How would you respond to this question, “If you were assigned to mentor a person new to leadership and could only share one thing with them to help them be most effective, what advice would you give them?” I have asked this question over the years when teaching a leadership course entitled Upward Leadership. Over the years, I have a recorded the advice offered by scores of course participants. Here are the top six recommendations offered:
- Build relationship with your employees.
- Lead by positive example.
- Be a good communicator.
- Be humble and/or open-minded.
- Be flexible.
- Be prepared…Do your planning/preparation in advance.
I am curious, how does this advice fit with your experience? If I asked you the same question, what would you say
Those of you who have read The Leadership Challenge will recall that based on the case studies of more than four hundred reputedly good leaders, the following themes emerged:
- Challenge the process
- Inspire a shared vision
- Enable others to act
- Model the way
- Encourage the heart
The advice offered by my course participants got a direct hit with ‘lead by positive example.’ Moreover, being humble was a key finding in Jim Collins’ book, Good to Great, of Level 5 leaders.
When one drills down in The Leadership Challenge themes, each of them consists of various competencies or practices. For example, Modeling the Way, involves setting an example by behaving in ways that are consistent with shared values. The authors recommend various actions, such as taking time to do a personal assessment, writing your personal leadership credo, audit your actions, etc. Modeling the Way also involves achieving small wins that promote consistent progress and build commitment. Actions supportive of this commitment include such things as making plans and breaking them down into smaller parts, creating pilots to experiment with the process, finding volunteers to make improvements, and selling the benefits to others.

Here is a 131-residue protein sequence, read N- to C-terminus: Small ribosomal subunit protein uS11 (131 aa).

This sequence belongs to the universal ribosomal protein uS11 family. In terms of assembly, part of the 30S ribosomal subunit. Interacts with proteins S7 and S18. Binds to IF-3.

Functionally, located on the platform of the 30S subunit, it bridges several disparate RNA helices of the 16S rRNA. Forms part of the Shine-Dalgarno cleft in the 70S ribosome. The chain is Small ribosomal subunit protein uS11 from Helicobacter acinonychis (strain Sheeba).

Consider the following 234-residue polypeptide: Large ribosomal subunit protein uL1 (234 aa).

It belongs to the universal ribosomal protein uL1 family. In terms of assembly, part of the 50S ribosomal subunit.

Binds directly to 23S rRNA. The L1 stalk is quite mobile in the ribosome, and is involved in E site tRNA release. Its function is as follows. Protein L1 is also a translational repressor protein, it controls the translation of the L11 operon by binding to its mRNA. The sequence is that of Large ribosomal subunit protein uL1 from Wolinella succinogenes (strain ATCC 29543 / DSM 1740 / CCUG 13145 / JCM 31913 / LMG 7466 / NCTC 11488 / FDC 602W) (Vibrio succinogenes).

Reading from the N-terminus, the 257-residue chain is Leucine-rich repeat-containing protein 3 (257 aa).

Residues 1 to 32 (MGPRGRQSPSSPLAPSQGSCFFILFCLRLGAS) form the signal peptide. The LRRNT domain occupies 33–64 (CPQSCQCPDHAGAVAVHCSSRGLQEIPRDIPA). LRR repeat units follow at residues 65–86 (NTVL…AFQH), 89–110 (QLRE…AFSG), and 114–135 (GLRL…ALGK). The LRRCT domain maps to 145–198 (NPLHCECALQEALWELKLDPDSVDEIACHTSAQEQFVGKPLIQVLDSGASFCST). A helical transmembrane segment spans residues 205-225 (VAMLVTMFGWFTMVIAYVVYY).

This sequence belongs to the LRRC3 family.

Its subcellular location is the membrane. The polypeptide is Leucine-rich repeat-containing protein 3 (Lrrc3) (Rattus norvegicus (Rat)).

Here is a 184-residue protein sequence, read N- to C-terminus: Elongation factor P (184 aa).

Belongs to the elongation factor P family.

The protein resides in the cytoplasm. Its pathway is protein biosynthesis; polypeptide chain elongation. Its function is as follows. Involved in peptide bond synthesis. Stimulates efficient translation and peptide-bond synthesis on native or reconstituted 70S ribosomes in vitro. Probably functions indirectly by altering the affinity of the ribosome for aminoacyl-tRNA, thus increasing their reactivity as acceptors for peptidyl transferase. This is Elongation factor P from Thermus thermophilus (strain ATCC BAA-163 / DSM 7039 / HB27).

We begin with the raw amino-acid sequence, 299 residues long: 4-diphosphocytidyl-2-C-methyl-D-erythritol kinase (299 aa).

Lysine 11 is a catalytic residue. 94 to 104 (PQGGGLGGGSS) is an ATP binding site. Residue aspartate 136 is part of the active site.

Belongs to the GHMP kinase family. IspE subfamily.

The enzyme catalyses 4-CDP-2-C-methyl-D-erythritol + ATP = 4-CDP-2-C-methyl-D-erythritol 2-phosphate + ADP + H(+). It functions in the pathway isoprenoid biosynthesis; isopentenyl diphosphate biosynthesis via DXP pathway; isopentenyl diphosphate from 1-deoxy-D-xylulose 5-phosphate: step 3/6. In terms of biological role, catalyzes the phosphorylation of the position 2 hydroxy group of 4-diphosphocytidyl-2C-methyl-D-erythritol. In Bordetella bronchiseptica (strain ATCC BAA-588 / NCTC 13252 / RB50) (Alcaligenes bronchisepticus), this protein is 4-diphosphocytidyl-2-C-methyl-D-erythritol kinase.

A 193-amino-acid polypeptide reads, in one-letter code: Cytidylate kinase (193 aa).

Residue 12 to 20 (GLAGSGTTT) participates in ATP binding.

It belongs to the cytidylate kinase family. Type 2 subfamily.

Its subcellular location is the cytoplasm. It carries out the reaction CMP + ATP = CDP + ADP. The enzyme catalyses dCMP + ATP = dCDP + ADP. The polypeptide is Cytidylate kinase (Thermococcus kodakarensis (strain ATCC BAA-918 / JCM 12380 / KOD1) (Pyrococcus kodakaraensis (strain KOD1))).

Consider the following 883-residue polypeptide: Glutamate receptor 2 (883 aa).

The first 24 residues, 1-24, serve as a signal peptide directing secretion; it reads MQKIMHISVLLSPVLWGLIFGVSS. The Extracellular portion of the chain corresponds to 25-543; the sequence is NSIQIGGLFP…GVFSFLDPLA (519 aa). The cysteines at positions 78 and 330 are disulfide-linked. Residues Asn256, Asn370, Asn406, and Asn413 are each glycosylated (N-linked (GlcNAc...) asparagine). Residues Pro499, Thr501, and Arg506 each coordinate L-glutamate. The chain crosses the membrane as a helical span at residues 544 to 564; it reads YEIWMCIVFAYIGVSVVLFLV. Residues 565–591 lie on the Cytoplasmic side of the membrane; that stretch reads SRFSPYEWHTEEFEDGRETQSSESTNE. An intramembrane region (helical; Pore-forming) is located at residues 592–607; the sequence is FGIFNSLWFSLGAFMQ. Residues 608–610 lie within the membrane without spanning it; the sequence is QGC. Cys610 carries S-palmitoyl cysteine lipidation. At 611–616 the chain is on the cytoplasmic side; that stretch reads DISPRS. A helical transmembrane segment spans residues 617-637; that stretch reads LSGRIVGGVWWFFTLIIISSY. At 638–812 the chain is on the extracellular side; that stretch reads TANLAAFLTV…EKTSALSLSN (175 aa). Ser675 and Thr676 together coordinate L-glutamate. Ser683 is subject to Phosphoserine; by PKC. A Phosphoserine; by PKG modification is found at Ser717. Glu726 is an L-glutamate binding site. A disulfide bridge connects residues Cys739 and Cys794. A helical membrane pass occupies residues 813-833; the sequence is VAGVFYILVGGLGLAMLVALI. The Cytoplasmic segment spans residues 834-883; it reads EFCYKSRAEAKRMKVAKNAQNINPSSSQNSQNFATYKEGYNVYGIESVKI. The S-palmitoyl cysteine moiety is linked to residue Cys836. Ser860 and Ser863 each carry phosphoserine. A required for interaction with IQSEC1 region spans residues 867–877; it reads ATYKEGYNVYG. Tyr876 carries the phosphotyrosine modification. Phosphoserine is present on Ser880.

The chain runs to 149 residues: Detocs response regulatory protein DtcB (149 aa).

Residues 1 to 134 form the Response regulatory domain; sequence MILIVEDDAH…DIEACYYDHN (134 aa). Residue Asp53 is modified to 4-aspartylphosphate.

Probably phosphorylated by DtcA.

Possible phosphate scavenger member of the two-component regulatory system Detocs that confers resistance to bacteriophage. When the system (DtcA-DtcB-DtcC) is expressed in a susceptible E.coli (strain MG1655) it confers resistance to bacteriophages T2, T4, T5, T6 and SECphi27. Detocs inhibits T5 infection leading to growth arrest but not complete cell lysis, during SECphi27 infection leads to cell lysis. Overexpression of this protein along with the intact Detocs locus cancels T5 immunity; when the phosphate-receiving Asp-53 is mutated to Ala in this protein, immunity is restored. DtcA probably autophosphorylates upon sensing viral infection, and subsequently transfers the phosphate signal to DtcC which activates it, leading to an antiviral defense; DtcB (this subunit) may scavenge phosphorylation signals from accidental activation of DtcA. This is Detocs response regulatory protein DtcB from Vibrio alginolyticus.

Given this context, being prepared, being flexible, and being a good communicator support Modeling the Way. Specific comments by course participants support other Leadership Challenge themes, as well.
The challenge is actually getting people to commit to these practices. It is great when they do. I received this feedback from a Regional Vice-President in the past week, “I learned a great deal of practical and insightful information about leadership in your class. I attended it twice because I wanted to attend with different teams. I was tempted to attend a third time with my new team, but instead, I decided that it might be more beneficial if I meet with them afterward as a follow up, and to help reinforce/implement action plans. I am using your method of “one on one” meetings to get to know staff at my new location and finding it extremely useful to learn what is important to staff and to build relationships.”
Considering your own advice, that offered by course participants or research from The Leadership Challenge, ask yourself, “To what extent do I build relationships with my employees…or lead by positive example…or am humble…or challenge the process?” How did you do?
Better yet, ask your employees for their perspectives. You might be surprised at the feedback.
Effective leaders want to stay relevant. They want to get better. They keep growing. They are open to feedback. Remember, giving good advice is one thing, acting on it is another!